Sexologist Jill McDevitt and the Andrea O’Donnell Womyn’s Outreach Association hosted a Free Vibrator Day event at San Diego State.
Student members of the Womyn’s Outreach Association were joined by McDevitt in the Metzli Suite of the Conrad Prebys Aztec Student Union on Nov. 17 to hand out free vibrators to students to help destigmatize the topic of female masturbation.
“We really need to stop making masturbation and female sexuality something that exists in the shadows,” McDevitt said. “It’s perfectly healthy, natural, normal and liberating”.
The idea for hosting the event on campus came after McDevitt’s original venue, a local yoga studio, nixed it due to concerns about the nature of the event.
“My original venue cancelled when they had a complaint, and I think it was really ironic that the exact reason that we need to bring female sexuality out of the shadows is the reason why it got cancelled,” McDevitt said.
That’s when communications junior and Womyn’s Outreach Association President Julia Goldberg reached out to McDevitt with the idea to move the event to the university.
“We want to promote sexual positivity,” Goldberg said. “There’s no shame in taking pride in your sexuality.”
Although Goldberg said the university didn’t give her pushback for hosting the event on campus, people had torn down promotional fliers that had been posted around campus and Craigslist had, apparently, previously flagged the original event.
“People are so disgusted with the idea of women’s sexual empowerment and women’s sexual independence, but can turn a blind eye to things such as violence,” Goldberg said. “(McDevitt) even made the analogy that, while these are bullet shaped vibrators, the distribution of normal bullets wouldn’t disgust people but the distribution of stuff like this will.”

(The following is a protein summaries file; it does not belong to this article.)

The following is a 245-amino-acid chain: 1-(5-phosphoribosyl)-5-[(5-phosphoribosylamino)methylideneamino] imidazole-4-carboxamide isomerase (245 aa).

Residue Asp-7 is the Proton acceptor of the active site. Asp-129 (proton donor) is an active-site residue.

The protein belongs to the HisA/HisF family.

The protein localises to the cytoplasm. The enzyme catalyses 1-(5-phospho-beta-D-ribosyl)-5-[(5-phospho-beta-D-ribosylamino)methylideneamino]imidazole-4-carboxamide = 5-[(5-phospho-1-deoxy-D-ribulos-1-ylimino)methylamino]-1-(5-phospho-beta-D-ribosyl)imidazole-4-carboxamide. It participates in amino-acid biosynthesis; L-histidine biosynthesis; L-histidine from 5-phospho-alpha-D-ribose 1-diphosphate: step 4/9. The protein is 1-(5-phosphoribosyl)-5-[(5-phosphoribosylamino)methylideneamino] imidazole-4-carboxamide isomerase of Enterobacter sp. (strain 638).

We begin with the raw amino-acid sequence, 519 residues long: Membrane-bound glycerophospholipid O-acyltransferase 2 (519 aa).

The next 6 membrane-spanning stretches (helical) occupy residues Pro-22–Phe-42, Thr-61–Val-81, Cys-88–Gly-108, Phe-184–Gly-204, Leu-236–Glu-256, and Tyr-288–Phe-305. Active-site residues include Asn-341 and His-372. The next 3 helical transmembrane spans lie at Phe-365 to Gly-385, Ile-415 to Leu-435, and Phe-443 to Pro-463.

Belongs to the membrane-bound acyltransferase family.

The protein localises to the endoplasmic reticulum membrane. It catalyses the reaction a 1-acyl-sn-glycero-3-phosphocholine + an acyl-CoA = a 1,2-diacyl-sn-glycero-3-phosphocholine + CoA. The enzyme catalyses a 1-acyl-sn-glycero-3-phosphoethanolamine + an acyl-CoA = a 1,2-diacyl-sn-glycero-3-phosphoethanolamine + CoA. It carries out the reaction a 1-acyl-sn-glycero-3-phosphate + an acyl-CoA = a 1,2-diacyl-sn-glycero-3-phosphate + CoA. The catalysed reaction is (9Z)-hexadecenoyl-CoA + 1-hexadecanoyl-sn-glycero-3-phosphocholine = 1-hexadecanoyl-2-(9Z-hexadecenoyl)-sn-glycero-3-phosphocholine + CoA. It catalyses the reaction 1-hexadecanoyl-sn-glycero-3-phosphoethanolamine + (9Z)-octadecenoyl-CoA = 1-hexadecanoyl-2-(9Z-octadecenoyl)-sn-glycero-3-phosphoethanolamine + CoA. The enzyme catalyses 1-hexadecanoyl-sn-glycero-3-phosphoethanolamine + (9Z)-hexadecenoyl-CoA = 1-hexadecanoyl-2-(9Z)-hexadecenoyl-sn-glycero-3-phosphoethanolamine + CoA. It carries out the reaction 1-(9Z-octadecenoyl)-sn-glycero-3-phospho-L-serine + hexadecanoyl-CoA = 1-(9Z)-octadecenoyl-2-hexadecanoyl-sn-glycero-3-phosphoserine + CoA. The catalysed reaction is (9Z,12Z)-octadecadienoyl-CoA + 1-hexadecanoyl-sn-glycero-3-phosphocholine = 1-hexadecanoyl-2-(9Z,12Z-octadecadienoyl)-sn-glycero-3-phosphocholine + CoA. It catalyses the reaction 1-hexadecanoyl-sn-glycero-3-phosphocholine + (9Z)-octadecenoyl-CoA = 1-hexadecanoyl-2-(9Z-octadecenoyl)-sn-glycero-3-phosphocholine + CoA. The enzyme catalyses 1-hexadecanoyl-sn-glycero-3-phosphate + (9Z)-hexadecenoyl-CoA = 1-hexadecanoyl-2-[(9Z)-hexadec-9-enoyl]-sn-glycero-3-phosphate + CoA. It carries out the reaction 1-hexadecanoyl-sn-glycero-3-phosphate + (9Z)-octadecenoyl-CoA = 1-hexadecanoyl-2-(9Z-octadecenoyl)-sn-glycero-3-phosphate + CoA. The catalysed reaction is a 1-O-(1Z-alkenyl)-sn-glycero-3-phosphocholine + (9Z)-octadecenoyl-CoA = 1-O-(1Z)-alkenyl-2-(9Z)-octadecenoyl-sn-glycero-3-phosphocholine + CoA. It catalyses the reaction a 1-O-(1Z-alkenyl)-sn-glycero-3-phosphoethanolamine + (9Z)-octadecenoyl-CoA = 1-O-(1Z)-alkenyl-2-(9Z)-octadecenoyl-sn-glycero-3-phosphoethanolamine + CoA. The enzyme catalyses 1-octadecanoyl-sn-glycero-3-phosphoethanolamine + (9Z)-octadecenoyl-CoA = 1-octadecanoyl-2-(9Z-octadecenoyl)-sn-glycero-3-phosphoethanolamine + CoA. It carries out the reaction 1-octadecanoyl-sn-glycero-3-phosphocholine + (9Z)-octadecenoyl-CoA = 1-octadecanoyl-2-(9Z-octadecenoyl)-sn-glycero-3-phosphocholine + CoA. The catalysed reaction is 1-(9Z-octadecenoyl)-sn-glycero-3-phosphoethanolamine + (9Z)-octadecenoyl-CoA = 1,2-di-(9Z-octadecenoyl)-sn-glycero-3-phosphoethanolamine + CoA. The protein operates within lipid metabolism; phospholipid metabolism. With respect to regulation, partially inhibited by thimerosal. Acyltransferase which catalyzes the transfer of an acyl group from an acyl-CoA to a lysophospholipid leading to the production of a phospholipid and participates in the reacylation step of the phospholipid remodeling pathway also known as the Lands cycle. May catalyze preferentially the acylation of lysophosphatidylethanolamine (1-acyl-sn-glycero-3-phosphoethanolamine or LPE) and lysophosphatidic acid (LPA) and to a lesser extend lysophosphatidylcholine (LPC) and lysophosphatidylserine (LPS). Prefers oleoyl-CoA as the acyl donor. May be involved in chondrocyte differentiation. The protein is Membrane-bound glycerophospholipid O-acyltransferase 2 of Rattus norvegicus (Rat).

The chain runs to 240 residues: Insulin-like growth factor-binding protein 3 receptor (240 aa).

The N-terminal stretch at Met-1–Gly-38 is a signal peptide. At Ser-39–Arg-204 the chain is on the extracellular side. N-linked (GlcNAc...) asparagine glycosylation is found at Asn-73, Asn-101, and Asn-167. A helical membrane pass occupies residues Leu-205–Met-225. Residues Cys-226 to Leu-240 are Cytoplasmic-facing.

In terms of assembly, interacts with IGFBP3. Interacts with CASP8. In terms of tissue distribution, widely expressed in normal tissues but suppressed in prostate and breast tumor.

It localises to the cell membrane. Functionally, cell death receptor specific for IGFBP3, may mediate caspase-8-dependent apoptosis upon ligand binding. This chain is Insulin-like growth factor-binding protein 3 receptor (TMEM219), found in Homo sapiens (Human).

Health science junior Bridget Schroepfer, who was standing in line during the event, agrees that there is a general stigma about female masturbation in society.
“They think it’s all just kinky and gross,” Schroepfer said. “It’s not weird and gross, we want to normalize this and make people comfortable talking about it”.
Schroepfer also said she thinks the community at SDSU is more open to talking about topics like this one. Taking classes like human sexuality helps destigmatize the topics, she said.
Art history junior Kerrie Jensen said her women’s studies class helped her overcome her own shyness about the topic.
“That class really opened my eyes to coming to an event like this, because even though I’m a feminist, I don’t know if I would’ve felt comfortable coming to an event like this last semester,” Jensen said.
Goldberg said she is excited to pioneer in hosting this type of event, and would love to collaborate in the future with health services and do a joint event to promote women’s health and sexuality.